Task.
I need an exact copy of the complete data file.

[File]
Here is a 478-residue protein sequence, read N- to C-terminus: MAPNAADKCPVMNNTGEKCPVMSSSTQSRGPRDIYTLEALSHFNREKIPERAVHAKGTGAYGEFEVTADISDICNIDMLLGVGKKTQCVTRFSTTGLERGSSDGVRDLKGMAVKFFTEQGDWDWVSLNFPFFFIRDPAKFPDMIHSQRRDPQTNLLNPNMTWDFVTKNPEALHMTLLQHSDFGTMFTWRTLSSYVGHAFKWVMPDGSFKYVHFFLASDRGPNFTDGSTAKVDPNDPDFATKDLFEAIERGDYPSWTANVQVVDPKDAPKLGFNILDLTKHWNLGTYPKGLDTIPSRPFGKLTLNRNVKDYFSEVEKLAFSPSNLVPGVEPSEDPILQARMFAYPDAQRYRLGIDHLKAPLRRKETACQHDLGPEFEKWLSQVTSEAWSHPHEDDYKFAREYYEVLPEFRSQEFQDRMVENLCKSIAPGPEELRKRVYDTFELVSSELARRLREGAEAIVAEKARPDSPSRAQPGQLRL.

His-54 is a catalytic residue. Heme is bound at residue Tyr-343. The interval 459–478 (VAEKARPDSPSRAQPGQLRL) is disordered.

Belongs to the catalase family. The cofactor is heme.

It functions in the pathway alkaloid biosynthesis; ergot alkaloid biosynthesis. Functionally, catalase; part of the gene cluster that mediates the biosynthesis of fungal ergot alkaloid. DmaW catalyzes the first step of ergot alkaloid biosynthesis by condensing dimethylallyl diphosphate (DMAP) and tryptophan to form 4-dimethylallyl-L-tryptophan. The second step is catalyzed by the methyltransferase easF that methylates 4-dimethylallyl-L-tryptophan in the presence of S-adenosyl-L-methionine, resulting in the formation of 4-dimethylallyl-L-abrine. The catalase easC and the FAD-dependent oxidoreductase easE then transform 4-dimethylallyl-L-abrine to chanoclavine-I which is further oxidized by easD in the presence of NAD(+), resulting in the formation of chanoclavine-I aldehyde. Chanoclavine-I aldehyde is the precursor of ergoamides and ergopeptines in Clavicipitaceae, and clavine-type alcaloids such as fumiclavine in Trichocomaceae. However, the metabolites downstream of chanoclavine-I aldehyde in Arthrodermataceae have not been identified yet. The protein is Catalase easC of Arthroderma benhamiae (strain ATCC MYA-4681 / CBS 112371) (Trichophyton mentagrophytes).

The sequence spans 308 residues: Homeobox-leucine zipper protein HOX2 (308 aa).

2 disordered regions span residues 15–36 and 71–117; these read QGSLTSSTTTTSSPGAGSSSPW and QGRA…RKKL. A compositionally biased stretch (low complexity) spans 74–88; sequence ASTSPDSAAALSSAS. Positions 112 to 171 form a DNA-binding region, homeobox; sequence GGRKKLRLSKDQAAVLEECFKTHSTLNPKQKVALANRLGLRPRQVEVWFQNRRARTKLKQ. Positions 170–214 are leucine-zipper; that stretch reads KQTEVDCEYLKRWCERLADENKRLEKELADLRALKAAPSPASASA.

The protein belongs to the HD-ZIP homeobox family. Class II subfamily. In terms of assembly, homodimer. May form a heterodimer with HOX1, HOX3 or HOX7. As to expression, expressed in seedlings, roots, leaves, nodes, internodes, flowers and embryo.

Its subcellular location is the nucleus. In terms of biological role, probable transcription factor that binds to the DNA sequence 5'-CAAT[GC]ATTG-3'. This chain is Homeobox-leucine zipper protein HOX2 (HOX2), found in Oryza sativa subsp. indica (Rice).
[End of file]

Here is a 478-residue protein sequence, read N- to C-terminus: MAPNAADKCPVMNNTGEKCPVMSSSTQSRGPRDIYTLEALSHFNREKIPERAVHAKGTGAYGEFEVTADISDICNIDMLLGVGKKTQCVTRFSTTGLERGSSDGVRDLKGMAVKFFTEQGDWDWVSLNFPFFFIRDPAKFPDMIHSQRRDPQTNLLNPNMTWDFVTKNPEALHMTLLQHSDFGTMFTWRTLSSYVGHAFKWVMPDGSFKYVHFFLASDRGPNFTDGSTAKVDPNDPDFATKDLFEAIERGDYPSWTANVQVVDPKDAPKLGFNILDLTKHWNLGTYPKGLDTIPSRPFGKLTLNRNVKDYFSEVEKLAFSPSNLVPGVEPSEDPILQARMFAYPDAQRYRLGIDHLKAPLRRKETACQHDLGPEFEKWLSQVTSEAWSHPHEDDYKFAREYYEVLPEFRSQEFQDRMVENLCKSIAPGPEELRKRVYDTFELVSSELARRLREGAEAIVAEKARPDSPSRAQPGQLRL.

His-54 is a catalytic residue. Heme is bound at residue Tyr-343. The interval 459–478 (VAEKARPDSPSRAQPGQLRL) is disordered.

Belongs to the catalase family. The cofactor is heme.

It functions in the pathway alkaloid biosynthesis; ergot alkaloid biosynthesis. Functionally, catalase; part of the gene cluster that mediates the biosynthesis of fungal ergot alkaloid. DmaW catalyzes the first step of ergot alkaloid biosynthesis by condensing dimethylallyl diphosphate (DMAP) and tryptophan to form 4-dimethylallyl-L-tryptophan. The second step is catalyzed by the methyltransferase easF that methylates 4-dimethylallyl-L-tryptophan in the presence of S-adenosyl-L-methionine, resulting in the formation of 4-dimethylallyl-L-abrine. The catalase easC and the FAD-dependent oxidoreductase easE then transform 4-dimethylallyl-L-abrine to chanoclavine-I which is further oxidized by easD in the presence of NAD(+), resulting in the formation of chanoclavine-I aldehyde. Chanoclavine-I aldehyde is the precursor of ergoamides and ergopeptines in Clavicipitaceae, and clavine-type alcaloids such as fumiclavine in Trichocomaceae. However, the metabolites downstream of chanoclavine-I aldehyde in Arthrodermataceae have not been identified yet. The protein is Catalase easC of Arthroderma benhamiae (strain ATCC MYA-4681 / CBS 112371) (Trichophyton mentagrophytes).

The sequence spans 308 residues: Homeobox-leucine zipper protein HOX2 (308 aa).

2 disordered regions span residues 15–36 and 71–117; these read QGSLTSSTTTTSSPGAGSSSPW and QGRA…RKKL. A compositionally biased stretch (low complexity) spans 74–88; sequence ASTSPDSAAALSSAS. Positions 112 to 171 form a DNA-binding region, homeobox; sequence GGRKKLRLSKDQAAVLEECFKTHSTLNPKQKVALANRLGLRPRQVEVWFQNRRARTKLKQ. Positions 170–214 are leucine-zipper; that stretch reads KQTEVDCEYLKRWCERLADENKRLEKELADLRALKAAPSPASASA.

The protein belongs to the HD-ZIP homeobox family. Class II subfamily. In terms of assembly, homodimer. May form a heterodimer with HOX1, HOX3 or HOX7. As to expression, expressed in seedlings, roots, leaves, nodes, internodes, flowers and embryo.

Its subcellular location is the nucleus. In terms of biological role, probable transcription factor that binds to the DNA sequence 5'-CAAT[GC]ATTG-3'. This chain is Homeobox-leucine zipper protein HOX2 (HOX2), found in Oryza sativa subsp. indica (Rice).